I promise a few photos as soon as she's brave enough to come out for an extended period... don't hold your breath!

Cheers
 

ArtNJ

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Yes, some senior cats are hard to play with. Often there might still be one toy that works a bit, but you have to find it. Try a laser pointer, a wand/lure/ribbon toy as well as some ball variants -- crumpled paper (small works best), crumpled aluminum foil, and a ping pong or super ball can all be tried. But she might be hard to play with - doesnt indicate a problem or that she won't become affectionate, its just something that can happen. Also keep in mind that a cat needs a certain level of comfort to play, and she might play later. Its not always true that play can lure a cat out that isn't yet comfortable.

Hanging out in the room is exactly right. Just being nearby and being chill will do the work in time. I personally don't worry about staring, which you mentioned, and some people attach importance too. Just don't crowd her before she is ready.

Since play isn't working to lure her out, have you tried treats? A lot of cats love treats and that doesn't go away with age.
 
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jcliney

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Laser pointer is top of my shopping list for today! I've tried a mouse on a long string, but when that's been around her or under the bed there's no interest. I also got her some little balls with bells in but again, she's not gone near those despite me 'showing' her how they work a few times. I'll give some of your other suggestions a go as well, there's always paper and foil around.

Yeah I was surprised to read about having to completely avoid eye contact... I've had little bits with her making sure I do my slow blinks etc and she seems to return those, so she musn't have been too frightened. Will see how that goes.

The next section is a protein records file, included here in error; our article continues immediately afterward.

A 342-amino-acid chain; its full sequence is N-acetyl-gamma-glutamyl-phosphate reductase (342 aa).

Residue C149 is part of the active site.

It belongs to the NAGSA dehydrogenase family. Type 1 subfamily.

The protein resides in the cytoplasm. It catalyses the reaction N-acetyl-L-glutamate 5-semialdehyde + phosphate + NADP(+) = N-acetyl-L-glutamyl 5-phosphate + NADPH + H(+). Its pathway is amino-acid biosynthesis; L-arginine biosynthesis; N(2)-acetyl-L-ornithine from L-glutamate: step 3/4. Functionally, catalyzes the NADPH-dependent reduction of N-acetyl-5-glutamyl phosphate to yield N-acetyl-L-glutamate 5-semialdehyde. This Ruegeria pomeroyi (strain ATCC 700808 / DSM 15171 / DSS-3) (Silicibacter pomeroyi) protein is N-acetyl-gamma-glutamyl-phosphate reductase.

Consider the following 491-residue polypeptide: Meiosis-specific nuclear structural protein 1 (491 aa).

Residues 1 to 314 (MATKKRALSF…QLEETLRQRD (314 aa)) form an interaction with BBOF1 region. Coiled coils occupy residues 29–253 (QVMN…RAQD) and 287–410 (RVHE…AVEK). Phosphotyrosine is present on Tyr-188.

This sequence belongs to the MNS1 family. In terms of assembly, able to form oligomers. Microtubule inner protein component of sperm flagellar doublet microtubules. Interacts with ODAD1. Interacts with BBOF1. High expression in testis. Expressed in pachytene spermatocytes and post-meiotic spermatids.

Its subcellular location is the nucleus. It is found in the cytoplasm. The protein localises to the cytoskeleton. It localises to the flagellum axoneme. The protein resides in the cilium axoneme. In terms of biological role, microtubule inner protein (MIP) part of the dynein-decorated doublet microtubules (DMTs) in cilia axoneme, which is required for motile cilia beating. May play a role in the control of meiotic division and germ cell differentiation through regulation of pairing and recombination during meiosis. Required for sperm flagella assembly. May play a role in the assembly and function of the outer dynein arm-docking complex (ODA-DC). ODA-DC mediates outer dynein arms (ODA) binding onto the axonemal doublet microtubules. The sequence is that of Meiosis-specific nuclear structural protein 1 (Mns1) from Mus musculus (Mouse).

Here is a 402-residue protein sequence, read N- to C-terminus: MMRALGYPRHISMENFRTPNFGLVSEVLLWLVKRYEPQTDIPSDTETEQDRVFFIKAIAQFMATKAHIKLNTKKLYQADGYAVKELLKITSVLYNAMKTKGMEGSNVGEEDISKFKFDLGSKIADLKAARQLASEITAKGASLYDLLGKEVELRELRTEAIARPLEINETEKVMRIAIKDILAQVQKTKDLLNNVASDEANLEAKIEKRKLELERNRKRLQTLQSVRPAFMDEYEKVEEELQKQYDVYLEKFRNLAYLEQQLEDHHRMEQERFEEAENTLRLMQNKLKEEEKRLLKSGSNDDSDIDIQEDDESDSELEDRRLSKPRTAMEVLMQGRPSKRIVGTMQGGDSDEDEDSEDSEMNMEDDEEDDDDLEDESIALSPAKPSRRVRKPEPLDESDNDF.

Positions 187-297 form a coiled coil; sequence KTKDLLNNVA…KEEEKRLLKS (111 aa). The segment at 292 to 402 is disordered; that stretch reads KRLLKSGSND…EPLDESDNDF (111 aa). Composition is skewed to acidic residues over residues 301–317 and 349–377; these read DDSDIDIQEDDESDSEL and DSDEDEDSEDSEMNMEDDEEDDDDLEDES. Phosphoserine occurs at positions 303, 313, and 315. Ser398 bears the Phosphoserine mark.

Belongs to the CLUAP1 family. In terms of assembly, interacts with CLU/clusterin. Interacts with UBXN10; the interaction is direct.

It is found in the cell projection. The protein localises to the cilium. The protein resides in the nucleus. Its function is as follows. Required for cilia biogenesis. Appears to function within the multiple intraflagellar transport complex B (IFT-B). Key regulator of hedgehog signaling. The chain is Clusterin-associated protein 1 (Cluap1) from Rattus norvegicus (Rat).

Have I tried treats...!! Haha, most certainly have. I've tried three different flavours of Dreamies (Our Products | Dreamies™), but even when left out under the bed overnight, she walks straight past them to her food bowl instead. Are there any other treats cats tend to like that are different to these little kibble things?
 

ArtNJ

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Are there any other treats cats tend to like that are different to these little kibble things?
I've found the Temptations brand is *very* motivating for some cats, but not all cats like anything.
 

calicosrspecial

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Laser pointer is top of my shopping list for today! I've tried a mouse on a long string, but when that's been around her or under the bed there's no interest. I also got her some little balls with bells in but again, she's not gone near those despite me 'showing' her how they work a few times. I'll give some of your other suggestions a go as well, there's always paper and foil around.

Yeah I was surprised to read about having to completely avoid eye contact... I've had little bits with her making sure I do my slow blinks etc and she seems to return those, so she musn't have been too frightened. Will see how that goes.

Have I tried treats...!! Haha, most certainly have. I've tried three different flavours of Dreamies (Our Products | Dreamies™), but even when left out under the bed overnight, she walks straight past them to her food bowl instead. Are there any other treats cats tend to like that are different to these little kibble things?